One last interesting note … L-citrulline may also be of great benefit for postmenopausal women. One reason women are protected from cardiovascular disease before menopause is that estrogen inhibits arginase, so pre-menopause, women produce more nitric oxide. L-citrulline may help postmenopausal women increase their nitric oxide production, promoting healthy veins and blood flow throughout the body, improving their heart health and sex life as well.
Bottom line on all of this is clear. Whether you are a man that suffers from erectile dysfunction or not, daily L-citrulline supplementation is one of the smartest things you can do for your love life and for your health.
Italian Sex Study
This Will Change Your Life Forever!
Scientific Proof That L-Citrulline Restores Erectile Function!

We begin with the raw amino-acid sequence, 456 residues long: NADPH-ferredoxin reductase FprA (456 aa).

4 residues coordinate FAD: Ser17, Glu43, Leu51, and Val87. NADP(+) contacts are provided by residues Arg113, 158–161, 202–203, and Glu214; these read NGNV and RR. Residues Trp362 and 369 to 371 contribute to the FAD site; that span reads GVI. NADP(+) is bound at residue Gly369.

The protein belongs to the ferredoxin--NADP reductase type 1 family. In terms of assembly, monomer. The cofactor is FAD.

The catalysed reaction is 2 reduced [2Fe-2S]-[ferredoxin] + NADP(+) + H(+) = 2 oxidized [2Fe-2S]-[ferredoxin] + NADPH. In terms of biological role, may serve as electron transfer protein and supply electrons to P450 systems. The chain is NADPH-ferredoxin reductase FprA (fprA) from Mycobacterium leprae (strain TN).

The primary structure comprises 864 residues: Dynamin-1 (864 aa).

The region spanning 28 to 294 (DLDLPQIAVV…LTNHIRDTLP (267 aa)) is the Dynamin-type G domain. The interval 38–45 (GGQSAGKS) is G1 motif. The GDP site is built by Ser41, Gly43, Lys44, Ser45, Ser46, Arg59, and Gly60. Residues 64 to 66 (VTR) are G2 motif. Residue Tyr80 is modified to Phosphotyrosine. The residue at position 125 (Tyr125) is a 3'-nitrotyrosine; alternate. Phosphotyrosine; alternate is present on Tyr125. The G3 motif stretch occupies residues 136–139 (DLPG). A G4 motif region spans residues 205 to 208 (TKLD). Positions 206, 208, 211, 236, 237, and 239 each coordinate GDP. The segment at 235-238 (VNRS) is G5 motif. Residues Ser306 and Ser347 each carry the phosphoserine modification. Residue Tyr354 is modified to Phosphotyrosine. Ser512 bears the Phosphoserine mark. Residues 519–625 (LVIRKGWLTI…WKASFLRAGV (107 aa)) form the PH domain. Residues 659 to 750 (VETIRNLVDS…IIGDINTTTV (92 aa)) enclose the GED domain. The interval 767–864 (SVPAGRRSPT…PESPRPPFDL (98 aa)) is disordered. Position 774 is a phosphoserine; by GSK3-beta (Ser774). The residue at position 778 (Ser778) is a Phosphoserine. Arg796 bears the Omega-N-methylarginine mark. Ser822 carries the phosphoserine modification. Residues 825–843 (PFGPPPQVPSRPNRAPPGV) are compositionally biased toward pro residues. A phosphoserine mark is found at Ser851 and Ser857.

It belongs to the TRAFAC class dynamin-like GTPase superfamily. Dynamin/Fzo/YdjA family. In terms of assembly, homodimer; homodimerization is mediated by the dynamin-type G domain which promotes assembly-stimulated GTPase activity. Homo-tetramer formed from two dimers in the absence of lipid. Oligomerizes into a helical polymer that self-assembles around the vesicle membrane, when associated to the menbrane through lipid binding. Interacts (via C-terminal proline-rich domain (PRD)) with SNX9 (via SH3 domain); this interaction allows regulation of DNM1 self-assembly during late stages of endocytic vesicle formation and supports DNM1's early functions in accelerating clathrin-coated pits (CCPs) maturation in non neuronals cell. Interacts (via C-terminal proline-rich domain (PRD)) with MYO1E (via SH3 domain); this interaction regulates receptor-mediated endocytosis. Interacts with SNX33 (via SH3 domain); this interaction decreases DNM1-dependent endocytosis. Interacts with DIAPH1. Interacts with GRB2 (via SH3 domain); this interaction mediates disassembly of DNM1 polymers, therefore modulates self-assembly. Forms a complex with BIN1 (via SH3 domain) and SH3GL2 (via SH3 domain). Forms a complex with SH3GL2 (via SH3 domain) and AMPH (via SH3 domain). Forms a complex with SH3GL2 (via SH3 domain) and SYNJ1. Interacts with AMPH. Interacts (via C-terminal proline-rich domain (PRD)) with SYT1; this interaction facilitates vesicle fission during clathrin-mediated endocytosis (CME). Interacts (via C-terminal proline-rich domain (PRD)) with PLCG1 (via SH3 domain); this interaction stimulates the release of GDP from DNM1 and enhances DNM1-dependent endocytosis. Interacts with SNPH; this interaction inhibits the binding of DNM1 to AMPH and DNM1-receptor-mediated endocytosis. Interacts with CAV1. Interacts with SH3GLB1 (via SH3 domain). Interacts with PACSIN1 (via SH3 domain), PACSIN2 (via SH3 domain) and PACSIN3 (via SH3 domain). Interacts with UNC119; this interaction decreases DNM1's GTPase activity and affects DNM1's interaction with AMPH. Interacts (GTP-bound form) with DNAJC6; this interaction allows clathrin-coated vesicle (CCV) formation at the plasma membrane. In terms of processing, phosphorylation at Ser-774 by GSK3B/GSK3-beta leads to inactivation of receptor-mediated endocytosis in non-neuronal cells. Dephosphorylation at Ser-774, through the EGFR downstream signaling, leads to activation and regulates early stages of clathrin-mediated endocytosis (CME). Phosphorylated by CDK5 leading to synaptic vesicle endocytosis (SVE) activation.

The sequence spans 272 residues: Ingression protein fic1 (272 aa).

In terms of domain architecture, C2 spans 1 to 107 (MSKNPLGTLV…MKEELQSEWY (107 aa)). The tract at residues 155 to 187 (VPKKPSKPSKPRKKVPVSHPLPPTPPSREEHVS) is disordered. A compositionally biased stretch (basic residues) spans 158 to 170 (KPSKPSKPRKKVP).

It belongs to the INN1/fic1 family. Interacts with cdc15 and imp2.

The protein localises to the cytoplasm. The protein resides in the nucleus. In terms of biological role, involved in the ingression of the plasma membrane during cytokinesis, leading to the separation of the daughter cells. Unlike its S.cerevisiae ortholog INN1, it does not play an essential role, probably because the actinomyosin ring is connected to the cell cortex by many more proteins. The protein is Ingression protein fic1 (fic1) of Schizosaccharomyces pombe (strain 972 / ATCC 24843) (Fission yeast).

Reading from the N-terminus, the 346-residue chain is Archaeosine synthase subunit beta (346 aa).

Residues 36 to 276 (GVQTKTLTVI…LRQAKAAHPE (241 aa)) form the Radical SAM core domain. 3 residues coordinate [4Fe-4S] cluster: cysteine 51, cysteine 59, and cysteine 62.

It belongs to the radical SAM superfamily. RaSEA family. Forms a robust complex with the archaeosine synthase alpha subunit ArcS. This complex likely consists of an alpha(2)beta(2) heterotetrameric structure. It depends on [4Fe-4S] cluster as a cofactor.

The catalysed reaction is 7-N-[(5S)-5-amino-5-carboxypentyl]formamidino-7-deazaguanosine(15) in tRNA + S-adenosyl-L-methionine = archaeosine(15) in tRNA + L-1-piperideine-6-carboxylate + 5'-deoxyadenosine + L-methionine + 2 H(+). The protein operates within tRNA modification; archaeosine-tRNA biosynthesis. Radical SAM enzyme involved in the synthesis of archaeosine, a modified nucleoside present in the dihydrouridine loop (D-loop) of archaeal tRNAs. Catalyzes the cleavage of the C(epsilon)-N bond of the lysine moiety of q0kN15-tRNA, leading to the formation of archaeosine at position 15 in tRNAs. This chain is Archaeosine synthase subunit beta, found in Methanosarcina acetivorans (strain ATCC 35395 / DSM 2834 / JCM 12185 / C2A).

The evidence that L-citrulline could literally cure erectile dysfunction had been building for sometime, but researchers at the University of Foggia, in Foggia, Italy, wanted definitive confirmation. The question they asked themselves was simple: Would supplementation of L-citrulline restore complete and full erectile function in men with ED? What they showed with their clinical study has the potential of improving the lives of millions of men the world over. Here’s what they did … Using the self-reported Erection Hardness Score (EHS) system, they recruited 24 men who had mild erectile dysfunction. Under the EHS system, a score of 1 is considered severe dysfunction, a score of 2 is moderate, a score of 3 is mild, and a score of 4 indicates no erectile dysfunction. The 24 volunteers with mild ED had an average age 56.5 years. The researchers first gave each of the men a placebo for 1 month. For the next month, each unknowingly received 1.5 grams per day of L-citrulline. During the study, the Italian scholars collected information from the participants. The men’s Erection Hardness Score, number of intercourses per month, treatment satisfaction, and adverse events were all recorded, although all the men completed the study with no adverse events. At the end of the study, the researchers found that only two men saw improvement in their Erection Hardness Score and sexual satisfaction while taking the placebo. However, when taking L-citrulline, 12 of the men reported completely restored normal erectile function! These men saw their Erection Hardness Scores rise from 3 (penile rigidity that allowed vaginal penetration but not completion of successful intercourse) to 4 (normal penetration and successful intercourse). Additionally, the mean number of intercourses per month increased for the entire group and all patients reporting EHS improvement said they were very satisfied. Finally, at the conclusion of the study, the men were informed they had received a commercially available nutrient (Lcitrulline) and were given the option to continue on it or receive a prescription for Viagra® or another PDE-5 inhibitor. All 12 men who had benefitted chose L-citrulline. This study, which was reported in the January, 2011, edition of the prestigious medical journal, Urology, shows the enormous potential for L-citrulline in combating erectile dysfunction.